When we last left our two swash-buckling adventurers they had secured a place aboard a Namibian research vessel headed towards penguin-filled islands and a packet of seasickness pills. Let’s see how they fared...
On Wednesday morning we arrived at 8 am at the Ministry of Fisheries office in Luderitz. The staff needed to fill more than two dozen large jugs with petrol before we left on the resupply trip to Possession Island, so while we waited we joined a few women as they went out to take water samples in the local harbor. When fisheries scientists do this in Alaska they usually wear Xtratufs and a hoodie. Heck, when any one in Alaska just watches this done they are usually wearing Xtratufs and a hoodie. In Namibia it’s a whole different ball game. People here dress up much more than people in the States, even just for going to work. One of the women wore a beautiful silver dress complete with complicated pleats and puffed shoulders. Back home, the dress was more appropriate for going to the opera, but here she didn’t even bat an eye when dipping a small net into the ocean to test for plankton levels. The other women weren’t as fancily dressed, though their delicate shoes and gleaming white jackets would not have lasted long in the Aleutians. They were fun to chat with about the town and the local oyster and lobster fisheries.
Within a few hours it was just like being back at home—on a large boat headed into the wind over a cold ocean. Jeanette couldn’t help but reminisce about her days as an observer, and I felt like I should have a microphone with me to ask questions of everyone on board. The boat sailed fairly close to shore and we had a unique perspective on the forbidden diamond zone. From our ship we could see the massive building used to sort diamonds from dirt and the remains of yet another diamond ghost town. It seemed almost contradictory to watch seals and dolphins leap into the air and swim past our ship, R/V !Anichab, while staring into a stark desert landscape.
|Stark Desert Landscape|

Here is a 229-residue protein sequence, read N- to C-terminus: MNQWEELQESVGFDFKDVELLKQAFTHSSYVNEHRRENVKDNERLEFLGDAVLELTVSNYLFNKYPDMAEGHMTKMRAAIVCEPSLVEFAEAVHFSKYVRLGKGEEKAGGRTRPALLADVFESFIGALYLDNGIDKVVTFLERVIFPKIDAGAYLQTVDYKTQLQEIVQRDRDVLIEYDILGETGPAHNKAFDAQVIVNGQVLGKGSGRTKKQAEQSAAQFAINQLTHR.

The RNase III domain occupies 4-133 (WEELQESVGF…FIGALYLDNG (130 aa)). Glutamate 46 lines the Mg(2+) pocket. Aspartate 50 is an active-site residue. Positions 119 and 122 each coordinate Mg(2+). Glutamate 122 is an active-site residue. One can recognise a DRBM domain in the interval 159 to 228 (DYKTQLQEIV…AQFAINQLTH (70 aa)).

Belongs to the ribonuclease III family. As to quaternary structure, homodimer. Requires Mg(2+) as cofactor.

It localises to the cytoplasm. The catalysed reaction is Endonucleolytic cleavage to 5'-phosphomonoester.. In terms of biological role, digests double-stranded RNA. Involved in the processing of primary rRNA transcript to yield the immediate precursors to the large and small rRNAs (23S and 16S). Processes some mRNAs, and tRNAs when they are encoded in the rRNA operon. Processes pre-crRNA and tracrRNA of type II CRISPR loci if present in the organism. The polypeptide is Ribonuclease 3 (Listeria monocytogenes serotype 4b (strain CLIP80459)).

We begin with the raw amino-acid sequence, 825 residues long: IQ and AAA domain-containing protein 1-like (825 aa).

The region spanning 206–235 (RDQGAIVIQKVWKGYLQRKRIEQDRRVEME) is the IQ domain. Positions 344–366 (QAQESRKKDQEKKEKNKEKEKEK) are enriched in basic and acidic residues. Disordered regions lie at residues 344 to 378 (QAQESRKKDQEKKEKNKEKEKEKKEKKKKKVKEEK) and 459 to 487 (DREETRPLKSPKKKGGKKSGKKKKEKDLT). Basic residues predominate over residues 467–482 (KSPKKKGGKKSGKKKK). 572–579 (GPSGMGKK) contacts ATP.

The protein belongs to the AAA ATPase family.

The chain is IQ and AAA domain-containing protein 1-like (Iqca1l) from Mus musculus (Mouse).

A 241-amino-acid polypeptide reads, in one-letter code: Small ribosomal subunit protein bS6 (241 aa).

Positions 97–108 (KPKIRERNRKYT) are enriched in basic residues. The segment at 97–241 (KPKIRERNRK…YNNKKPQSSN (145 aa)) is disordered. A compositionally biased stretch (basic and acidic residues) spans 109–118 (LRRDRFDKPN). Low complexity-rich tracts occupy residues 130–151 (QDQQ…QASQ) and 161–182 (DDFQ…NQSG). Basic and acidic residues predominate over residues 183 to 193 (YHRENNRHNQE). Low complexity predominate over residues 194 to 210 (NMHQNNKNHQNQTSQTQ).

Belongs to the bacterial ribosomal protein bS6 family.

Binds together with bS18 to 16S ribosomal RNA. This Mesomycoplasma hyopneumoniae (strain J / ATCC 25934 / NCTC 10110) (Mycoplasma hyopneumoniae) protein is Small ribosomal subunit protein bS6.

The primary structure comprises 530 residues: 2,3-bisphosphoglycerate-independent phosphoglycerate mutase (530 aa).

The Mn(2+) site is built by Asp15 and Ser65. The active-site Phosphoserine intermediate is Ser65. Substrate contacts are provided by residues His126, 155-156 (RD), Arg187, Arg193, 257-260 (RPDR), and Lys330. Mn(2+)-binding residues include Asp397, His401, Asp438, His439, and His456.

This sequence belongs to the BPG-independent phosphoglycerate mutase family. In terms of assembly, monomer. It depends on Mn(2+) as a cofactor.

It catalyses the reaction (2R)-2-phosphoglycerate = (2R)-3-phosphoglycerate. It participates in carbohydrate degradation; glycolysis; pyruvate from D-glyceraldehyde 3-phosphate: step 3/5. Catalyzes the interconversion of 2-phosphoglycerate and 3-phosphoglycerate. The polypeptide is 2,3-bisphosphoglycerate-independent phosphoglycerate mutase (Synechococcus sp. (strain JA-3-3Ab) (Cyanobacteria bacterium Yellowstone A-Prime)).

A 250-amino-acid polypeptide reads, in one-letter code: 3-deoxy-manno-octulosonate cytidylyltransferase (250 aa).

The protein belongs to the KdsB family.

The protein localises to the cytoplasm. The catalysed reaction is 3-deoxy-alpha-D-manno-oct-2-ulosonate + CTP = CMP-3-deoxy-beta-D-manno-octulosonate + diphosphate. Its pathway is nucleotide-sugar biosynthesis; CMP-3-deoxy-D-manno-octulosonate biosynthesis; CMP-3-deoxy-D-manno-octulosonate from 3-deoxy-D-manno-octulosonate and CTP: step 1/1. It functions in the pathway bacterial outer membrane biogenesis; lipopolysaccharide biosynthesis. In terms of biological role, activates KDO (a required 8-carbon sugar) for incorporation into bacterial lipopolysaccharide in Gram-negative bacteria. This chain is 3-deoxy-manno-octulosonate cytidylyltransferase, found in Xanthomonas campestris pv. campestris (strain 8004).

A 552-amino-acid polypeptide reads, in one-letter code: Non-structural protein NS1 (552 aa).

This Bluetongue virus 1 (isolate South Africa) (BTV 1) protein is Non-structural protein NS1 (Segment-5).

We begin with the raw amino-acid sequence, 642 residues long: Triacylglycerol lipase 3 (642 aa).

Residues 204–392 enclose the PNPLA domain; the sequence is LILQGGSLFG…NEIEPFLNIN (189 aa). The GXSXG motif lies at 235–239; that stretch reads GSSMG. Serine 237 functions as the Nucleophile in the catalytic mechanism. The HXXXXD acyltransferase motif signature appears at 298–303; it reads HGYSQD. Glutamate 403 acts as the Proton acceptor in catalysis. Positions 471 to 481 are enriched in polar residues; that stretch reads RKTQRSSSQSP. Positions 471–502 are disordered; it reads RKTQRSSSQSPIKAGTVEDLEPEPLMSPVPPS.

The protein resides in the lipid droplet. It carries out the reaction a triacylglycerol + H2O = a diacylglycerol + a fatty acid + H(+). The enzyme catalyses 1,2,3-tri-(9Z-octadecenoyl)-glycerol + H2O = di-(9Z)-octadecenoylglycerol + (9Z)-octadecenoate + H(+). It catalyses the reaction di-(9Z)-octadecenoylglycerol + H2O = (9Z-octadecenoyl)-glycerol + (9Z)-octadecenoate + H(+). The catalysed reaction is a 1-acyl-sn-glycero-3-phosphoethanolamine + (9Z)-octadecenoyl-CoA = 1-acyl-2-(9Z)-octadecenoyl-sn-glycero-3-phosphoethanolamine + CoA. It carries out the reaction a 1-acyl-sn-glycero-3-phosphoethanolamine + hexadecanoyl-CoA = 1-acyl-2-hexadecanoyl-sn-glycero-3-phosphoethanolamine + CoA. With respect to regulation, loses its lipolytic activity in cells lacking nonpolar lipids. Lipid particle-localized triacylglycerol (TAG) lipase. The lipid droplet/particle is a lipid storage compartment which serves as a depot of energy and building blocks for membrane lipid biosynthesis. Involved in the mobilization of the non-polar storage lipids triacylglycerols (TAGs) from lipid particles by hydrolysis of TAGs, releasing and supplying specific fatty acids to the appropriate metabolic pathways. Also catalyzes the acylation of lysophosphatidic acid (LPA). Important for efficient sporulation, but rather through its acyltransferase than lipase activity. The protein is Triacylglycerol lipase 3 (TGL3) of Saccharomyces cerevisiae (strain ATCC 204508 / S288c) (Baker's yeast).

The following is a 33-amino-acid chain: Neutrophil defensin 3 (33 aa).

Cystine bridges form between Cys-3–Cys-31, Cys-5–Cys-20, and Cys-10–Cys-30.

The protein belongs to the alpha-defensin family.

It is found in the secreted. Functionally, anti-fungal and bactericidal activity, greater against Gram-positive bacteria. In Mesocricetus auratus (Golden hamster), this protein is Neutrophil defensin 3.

|Stark Desert Landscape continued (although this one also has a shipwreck in it)|
That night we anchored up near Possession Island. Jeanette and I slept on the boat, which mercifully rocked much less in the calm harbor. Possession Island is about three kilometers long and is the largest island off of Namibia’s coast. It’s staffed year round with biologists who monitor the local penguin, seagull, gannet, oyster catcher, and cormorant colonies. People do one year shifts on the island with only a few weeks of leave, but they have nice houses with electricity, satellite TV, phones, and internet. We disembarked from the large ship again in a small rubber boat that we call a zodiac and they call a rubber duck. And awaiting us, right on shore, were penguins!
|Possession Island Penguins!!!|
The biologist explained that the penguins live in three distinct colonies, though to me they just look like three different dirt patches with groups of penguins. He said that they always know to come back to the same place, though they sometimes hang out with the other penguins in the water. Their main predators are the colony of fur seals that live on the far end of the island. Apparently some of the seal pups learn to hunt the penguins at an early age. If a seal starts feeding primarily on penguins then the biologists have to shoot it so that it doesn’t decimate the small penguin population. The seal population is very healthy. The island itself is flat with small bushes used by penguins as nests, piles of rock, and tons of bird poop. Germans used to hunt seals on the island, and they built a small network of tracks for carting about the seal carcasses on mini railcars. These remain along with a small cemetery.
After leaving Possession Island we headed back to Luderitz. We decided not to join the crew for the two day trip up to Mercury Island and back. As much as I love penguins and watching the scenery, I still feel like the world is moving around me and we’ve been back on land for hours! Also, for the first time ever, we actually made plans and have booked a campsite in advance. We are both quite grateful to everyone at the ministry who let us tag along and to Julius the cook who made us special non-meat food. (Namibians really, really like to eat meat at every meal, it seems.) So now, back on land and onto the seas of sand!